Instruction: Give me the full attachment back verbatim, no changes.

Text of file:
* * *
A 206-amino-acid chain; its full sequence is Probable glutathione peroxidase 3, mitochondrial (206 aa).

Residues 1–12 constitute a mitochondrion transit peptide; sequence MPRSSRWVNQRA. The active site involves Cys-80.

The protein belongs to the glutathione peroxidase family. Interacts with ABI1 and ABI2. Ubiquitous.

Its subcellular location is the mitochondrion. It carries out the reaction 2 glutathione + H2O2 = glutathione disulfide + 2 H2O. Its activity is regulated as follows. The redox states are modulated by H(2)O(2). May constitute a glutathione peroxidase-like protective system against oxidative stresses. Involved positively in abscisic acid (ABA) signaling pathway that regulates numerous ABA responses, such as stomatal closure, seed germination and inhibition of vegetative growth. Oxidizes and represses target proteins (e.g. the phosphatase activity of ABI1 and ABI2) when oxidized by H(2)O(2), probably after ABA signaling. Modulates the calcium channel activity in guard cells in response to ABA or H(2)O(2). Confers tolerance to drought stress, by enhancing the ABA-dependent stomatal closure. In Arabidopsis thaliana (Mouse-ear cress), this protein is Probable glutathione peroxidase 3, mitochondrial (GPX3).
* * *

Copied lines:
A 206-amino-acid chain; its full sequence is Probable glutathione peroxidase 3, mitochondrial (206 aa).

Residues 1–12 constitute a mitochondrion transit peptide; sequence MPRSSRWVNQRA. The active site involves Cys-80.

The protein belongs to the glutathione peroxidase family. Interacts with ABI1 and ABI2. Ubiquitous.

Its subcellular location is the mitochondrion. It carries out the reaction 2 glutathione + H2O2 = glutathione disulfide + 2 H2O. Its activity is regulated as follows. The redox states are modulated by H(2)O(2). May constitute a glutathione peroxidase-like protective system against oxidative stresses. Involved positively in abscisic acid (ABA) signaling pathway that regulates numerous ABA responses, such as stomatal closure, seed germination and inhibition of vegetative growth. Oxidizes and represses target proteins (e.g. the phosphatase activity of ABI1 and ABI2) when oxidized by H(2)O(2), probably after ABA signaling. Modulates the calcium channel activity in guard cells in response to ABA or H(2)O(2). Confers tolerance to drought stress, by enhancing the ABA-dependent stomatal closure. In Arabidopsis thaliana (Mouse-ear cress), this protein is Probable glutathione peroxidase 3, mitochondrial (GPX3).